• Public or private shaming of the victim (or witness). Harassers often enjoy the turmoil they know they’re creating for others. In many ways, they’re like arsonists who take an initial pleasure in both setting a fire and then watching from afar to see everyone scurry around trying to minimize the damage.
  • Retaliation. While American laws exist to minimize the effects of retaliation, the fact remains that, once a harassing party decides to “silence” an accuser or witness, that person’s career may be permanently damaged.
  • Failing to adequately describe the offensive behavior. Since abusers often have few moral constraints on their behavior, they may have taken great pride in at least partially hiding their offensive acts – purposefully making it harder for witnesses or accusers to step forward.
  • Uncertainty about whether – as witnesses –they should first speak with the harassed victim before or after contacting human resources. Sadly, there are no foolproof steps for safely handling this type of matter. One of the most pragmatic and safest first steps forward is to consult your employer’s handbook on reporting such behavior.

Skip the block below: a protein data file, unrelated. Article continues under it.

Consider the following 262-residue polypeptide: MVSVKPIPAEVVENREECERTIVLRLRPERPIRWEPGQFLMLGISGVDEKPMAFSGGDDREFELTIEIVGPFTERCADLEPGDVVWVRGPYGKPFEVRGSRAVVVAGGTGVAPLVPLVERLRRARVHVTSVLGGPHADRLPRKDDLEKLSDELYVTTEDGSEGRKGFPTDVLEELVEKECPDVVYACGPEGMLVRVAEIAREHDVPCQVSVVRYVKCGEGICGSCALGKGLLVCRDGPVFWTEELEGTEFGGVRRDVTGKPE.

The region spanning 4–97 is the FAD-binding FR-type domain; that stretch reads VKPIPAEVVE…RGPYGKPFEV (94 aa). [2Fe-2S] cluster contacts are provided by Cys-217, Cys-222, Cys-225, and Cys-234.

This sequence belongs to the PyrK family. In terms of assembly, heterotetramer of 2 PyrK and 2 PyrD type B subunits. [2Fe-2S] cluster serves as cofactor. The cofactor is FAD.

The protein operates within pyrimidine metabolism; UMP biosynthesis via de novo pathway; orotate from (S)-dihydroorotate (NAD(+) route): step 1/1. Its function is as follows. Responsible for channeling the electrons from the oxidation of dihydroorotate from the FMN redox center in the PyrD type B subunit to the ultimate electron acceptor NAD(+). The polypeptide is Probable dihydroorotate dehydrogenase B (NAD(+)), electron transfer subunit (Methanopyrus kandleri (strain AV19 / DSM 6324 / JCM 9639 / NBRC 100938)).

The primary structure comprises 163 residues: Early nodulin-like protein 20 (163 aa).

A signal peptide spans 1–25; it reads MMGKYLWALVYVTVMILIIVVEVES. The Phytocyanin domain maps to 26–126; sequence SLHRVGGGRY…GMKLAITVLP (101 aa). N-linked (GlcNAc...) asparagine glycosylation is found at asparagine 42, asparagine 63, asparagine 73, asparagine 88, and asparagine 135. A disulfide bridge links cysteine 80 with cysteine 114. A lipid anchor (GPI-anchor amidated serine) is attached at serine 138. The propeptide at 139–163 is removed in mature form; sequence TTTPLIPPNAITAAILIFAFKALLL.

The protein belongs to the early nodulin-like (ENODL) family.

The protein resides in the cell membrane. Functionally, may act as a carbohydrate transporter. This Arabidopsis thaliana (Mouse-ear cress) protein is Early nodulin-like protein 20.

You may also want to contact your Houston employment law attorney for further advice on how to proceed. If the harassing party knows that you witnessed the offensive behavior – your job and future promotions may already be at risk. It’s always wise to quickly find what your best legal options and choices are — based on your specific circumstances;

  • Concerns that retaliation may ruin your career (at least temporarily). This is a very valid concern. After all, abusers will often stop at nothing to hide their behavior since they greatly enjoy it, view it as a privilege – and think any punishment would be unfair. The true stories about how Hollywood producer Harvey Weinstein went about trying to silence his accusers (and possibly, the witnesses to his abuse) are shocking. However, victims and witnesses who report most types of sexual harassment can still win major lawsuits that can compensate them for their suffering and restore their careers.